1. Well, I can only encourage to dig more into the French XIX century! It’s such a literary feast. Many movements occured… From Chateaubriand to the writers of the Belle Epoque, it was an incredibly rich century for novels (think Balzac, Flaubert, Stendhal, Zola for the most famous), poetry (Larmartine, Baudelaire, Rimbaud (my favourite!), Verlaine, …), theatre (with what we call “the bourgeois drama”. Hugo was a pioneer for that!). Interestingly enough, Hugo really did it all- and he brought something new in each and every genre… He was also a fascinating political figure- he started out as a pair -a monarchist-, and then later went out as a Republican (quite early actually, already in the short-lived IInd Republic. He actually went on England on exile due to his opposition to Louis Napoléon Bonaparte, Napoléon’s nephew). Even for his contemporaries, he was icon.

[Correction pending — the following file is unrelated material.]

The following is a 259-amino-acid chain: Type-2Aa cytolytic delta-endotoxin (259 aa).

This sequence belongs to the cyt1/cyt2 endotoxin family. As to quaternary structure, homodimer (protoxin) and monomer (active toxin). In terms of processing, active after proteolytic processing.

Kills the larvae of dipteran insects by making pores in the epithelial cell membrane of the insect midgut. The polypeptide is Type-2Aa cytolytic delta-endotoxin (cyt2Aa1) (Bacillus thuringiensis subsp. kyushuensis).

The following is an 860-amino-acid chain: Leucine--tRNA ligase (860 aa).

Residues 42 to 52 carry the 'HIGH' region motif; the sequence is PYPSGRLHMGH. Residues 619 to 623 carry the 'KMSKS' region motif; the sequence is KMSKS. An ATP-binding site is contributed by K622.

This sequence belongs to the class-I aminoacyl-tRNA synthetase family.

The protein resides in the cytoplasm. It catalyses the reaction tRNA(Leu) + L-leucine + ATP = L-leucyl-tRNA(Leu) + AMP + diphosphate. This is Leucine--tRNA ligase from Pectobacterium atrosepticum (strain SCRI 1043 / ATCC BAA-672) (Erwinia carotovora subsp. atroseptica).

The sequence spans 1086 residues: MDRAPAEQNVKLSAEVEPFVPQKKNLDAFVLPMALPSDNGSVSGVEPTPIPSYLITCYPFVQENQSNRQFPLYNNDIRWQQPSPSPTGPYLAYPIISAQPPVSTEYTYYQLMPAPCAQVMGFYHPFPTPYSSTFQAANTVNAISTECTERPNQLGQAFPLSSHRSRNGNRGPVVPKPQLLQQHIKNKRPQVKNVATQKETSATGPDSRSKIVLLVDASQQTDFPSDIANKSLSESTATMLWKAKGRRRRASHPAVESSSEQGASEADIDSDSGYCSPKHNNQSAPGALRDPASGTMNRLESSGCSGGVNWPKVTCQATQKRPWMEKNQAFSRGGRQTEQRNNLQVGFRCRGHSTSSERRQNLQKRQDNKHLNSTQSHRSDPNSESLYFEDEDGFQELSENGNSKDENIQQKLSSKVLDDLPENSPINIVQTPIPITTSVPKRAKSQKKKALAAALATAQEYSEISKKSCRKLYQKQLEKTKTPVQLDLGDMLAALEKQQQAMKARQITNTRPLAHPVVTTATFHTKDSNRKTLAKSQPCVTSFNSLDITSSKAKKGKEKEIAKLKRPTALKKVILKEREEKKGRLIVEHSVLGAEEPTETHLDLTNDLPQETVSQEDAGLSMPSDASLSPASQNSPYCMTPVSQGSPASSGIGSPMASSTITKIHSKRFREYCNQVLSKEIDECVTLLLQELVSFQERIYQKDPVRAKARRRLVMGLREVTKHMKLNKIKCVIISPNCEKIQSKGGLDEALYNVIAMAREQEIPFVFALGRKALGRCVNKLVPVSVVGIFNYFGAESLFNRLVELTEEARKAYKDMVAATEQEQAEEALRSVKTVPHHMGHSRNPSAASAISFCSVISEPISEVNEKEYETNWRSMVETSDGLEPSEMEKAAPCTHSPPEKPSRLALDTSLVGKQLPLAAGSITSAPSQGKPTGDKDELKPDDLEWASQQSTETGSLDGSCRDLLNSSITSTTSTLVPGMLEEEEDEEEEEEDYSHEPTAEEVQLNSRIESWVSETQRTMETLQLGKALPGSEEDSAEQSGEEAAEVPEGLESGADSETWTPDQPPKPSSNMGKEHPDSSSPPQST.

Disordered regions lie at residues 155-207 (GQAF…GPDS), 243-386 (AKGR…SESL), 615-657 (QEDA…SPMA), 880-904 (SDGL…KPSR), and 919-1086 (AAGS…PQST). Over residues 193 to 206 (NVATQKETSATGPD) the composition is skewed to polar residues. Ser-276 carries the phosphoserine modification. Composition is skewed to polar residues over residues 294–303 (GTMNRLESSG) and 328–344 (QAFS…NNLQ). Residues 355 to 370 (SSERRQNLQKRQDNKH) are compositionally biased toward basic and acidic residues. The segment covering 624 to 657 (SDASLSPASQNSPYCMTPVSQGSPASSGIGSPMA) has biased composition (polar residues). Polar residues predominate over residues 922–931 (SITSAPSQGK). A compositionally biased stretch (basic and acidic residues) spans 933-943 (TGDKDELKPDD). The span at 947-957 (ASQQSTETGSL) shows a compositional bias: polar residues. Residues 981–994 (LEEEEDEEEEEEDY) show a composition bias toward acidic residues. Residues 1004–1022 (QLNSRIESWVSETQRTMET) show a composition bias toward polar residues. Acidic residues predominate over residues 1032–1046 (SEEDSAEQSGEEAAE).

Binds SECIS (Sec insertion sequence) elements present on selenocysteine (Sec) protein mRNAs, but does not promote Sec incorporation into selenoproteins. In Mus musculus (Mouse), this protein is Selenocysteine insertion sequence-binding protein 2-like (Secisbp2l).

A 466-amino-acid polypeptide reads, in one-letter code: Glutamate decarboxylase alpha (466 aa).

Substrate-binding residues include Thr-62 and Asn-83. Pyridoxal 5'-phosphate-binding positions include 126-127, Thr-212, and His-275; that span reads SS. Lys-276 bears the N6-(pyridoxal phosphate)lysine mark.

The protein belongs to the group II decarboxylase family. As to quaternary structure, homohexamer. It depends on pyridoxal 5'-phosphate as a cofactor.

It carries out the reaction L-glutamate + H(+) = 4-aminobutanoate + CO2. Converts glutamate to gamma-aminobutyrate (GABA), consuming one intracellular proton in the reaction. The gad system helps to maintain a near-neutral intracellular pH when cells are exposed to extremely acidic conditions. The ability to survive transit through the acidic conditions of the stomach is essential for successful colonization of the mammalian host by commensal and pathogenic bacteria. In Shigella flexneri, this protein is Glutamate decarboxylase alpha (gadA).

I can’t emphasize enough how much you’re missing out with French literature, and especially that of the XIXth century. But also from a cultural point of view- you’ll see the ties with the literature of other countries, especially of Great-Britain.
        The XIXth century has many historical turning points, too: a lot of our ideas come from them. It shaped our political regime too, as it saw the beginning of the IIIrd Republic in 1870- the regime lasted until the second World War. Many social or political ideas we continue to uphold come from the XIXth century, I would know what to begin with (I believe Fantine’s portrayal actually illustrates a change concerning the contemporaries preoccupations – after the 1830s, there was a sudden awareness of the situation of the poor in urban areas-. I think Hugo is being rather -if not very- progressive, here, and he was probably influenced by those who called themselves the “Hygiénistes”. I’m not sure what the term would be in English- there was a similar, albeit not identical- movement in England at the same time!)
        History scholar have the habit of saying that for France (but it’s true for other countries), the XIXth century ended in 1914, which marks the end of a world, and the start of the XXth century. Some have the XIXth century begin after Napoléon’s fall, too.
        It’s always helpful to have historical notions (I’m a Humanities student, so I have History class as well), but especially so concerning the XIXth century.